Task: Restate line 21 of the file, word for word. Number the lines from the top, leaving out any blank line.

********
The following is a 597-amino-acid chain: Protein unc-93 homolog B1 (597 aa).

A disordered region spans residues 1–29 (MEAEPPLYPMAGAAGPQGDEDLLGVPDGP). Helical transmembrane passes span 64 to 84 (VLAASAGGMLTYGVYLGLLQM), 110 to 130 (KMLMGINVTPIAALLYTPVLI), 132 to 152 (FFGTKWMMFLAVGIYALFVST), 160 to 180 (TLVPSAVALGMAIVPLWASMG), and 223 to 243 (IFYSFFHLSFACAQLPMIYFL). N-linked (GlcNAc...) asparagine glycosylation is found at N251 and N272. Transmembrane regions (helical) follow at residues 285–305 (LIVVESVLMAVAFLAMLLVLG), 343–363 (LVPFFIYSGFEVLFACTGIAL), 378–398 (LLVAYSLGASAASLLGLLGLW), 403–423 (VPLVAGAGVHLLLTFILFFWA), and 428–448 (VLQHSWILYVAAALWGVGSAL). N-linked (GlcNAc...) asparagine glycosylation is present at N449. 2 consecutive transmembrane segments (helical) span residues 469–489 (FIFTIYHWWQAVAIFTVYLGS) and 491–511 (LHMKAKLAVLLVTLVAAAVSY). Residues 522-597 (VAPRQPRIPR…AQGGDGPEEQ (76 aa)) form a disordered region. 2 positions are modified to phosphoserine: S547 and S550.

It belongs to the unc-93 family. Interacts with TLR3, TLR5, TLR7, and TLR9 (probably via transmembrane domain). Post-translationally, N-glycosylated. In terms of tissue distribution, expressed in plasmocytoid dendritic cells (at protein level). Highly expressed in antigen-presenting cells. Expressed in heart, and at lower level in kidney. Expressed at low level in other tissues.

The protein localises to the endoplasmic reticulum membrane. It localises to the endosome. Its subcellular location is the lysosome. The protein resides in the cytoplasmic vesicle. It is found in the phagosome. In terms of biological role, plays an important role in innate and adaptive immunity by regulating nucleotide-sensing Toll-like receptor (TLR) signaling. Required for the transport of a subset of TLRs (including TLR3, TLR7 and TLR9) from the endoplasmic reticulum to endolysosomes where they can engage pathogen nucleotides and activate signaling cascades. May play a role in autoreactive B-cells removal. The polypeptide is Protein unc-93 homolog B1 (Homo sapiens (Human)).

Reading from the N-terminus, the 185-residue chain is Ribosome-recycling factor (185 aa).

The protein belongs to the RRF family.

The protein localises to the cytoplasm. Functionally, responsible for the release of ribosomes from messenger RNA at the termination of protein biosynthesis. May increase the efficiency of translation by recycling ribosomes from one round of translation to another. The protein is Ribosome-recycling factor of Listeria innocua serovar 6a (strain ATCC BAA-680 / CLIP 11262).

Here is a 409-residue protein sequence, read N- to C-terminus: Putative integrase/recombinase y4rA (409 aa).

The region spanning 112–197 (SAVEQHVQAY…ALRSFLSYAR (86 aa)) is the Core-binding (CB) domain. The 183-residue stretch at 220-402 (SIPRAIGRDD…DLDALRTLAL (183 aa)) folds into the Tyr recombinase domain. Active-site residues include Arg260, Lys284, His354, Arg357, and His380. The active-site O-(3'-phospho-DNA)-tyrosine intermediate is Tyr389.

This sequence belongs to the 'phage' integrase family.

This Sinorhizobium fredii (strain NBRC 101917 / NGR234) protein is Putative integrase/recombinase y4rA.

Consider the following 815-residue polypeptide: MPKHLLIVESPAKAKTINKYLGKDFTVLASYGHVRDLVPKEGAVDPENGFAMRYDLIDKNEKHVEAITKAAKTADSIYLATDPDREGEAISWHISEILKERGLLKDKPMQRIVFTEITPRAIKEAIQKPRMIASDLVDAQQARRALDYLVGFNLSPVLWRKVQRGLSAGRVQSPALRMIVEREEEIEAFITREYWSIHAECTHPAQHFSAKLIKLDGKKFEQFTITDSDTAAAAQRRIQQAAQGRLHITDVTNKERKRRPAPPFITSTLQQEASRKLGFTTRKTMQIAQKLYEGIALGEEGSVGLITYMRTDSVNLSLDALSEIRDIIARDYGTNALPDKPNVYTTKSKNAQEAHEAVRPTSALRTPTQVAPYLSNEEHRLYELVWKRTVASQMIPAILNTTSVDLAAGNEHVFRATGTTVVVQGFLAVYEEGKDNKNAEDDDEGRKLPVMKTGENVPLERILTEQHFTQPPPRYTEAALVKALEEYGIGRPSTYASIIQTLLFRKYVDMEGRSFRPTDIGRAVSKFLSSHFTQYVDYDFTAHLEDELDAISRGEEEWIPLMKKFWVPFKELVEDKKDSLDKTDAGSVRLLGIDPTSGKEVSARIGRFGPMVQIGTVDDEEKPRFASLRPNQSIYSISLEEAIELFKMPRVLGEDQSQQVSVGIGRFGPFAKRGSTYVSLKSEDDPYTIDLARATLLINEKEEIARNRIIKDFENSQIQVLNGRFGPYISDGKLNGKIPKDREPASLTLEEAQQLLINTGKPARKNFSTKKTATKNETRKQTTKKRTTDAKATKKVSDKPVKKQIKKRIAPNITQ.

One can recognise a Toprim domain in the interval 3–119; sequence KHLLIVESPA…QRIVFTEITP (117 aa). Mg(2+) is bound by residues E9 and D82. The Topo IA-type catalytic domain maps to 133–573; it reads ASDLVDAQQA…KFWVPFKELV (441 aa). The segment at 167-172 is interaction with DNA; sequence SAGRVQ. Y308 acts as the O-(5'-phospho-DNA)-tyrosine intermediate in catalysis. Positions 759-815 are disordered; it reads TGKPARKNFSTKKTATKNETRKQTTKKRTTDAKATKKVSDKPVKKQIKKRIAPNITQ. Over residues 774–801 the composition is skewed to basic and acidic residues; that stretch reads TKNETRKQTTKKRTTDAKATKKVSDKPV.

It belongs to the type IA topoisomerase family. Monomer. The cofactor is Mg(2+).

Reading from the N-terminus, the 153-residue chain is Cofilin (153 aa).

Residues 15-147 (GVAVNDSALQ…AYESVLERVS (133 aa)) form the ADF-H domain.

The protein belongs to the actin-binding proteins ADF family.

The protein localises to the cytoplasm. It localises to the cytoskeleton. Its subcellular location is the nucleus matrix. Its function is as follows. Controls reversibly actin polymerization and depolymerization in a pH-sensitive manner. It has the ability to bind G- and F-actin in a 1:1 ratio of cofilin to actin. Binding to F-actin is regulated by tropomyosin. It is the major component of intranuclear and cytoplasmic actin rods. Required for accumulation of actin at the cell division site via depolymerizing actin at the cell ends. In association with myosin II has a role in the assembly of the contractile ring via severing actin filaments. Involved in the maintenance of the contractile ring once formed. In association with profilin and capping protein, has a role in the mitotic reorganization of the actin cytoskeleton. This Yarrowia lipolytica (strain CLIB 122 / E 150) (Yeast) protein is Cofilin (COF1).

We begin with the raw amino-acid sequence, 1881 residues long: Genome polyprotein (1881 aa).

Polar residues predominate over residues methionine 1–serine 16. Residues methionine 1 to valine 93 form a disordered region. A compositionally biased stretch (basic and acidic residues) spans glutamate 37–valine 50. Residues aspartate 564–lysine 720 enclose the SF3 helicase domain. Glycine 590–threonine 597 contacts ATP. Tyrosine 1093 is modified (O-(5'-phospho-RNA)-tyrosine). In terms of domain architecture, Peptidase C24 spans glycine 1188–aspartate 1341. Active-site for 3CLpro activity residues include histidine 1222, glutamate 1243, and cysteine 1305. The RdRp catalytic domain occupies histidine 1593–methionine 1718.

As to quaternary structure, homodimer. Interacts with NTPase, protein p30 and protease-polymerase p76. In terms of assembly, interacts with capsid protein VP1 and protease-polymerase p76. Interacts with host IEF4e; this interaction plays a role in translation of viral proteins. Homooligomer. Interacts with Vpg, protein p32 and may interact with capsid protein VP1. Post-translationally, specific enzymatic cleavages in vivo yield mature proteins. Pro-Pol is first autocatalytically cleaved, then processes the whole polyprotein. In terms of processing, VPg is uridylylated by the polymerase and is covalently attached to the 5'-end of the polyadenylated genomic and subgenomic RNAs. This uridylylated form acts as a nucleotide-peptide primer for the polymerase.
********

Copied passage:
As to quaternary structure, homodimer. Interacts with NTPase, protein p30 and protease-polymerase p76. In terms of assembly, interacts with capsid protein VP1 and protease-polymerase p76. Interacts with host IEF4e; this interaction plays a role in translation of viral proteins. Homooligomer. Interacts with Vpg, protein p32 and may interact with capsid protein VP1. Post-translationally, specific enzymatic cleavages in vivo yield mature proteins. Pro-Pol is first autocatalytically cleaved, then processes the whole polyprotein. In terms of processing, VPg is uridylylated by the polymerase and is covalently attached to the 5'-end of the polyadenylated genomic and subgenomic RNAs. This uridylylated form acts as a nucleotide-peptide primer for the polymerase.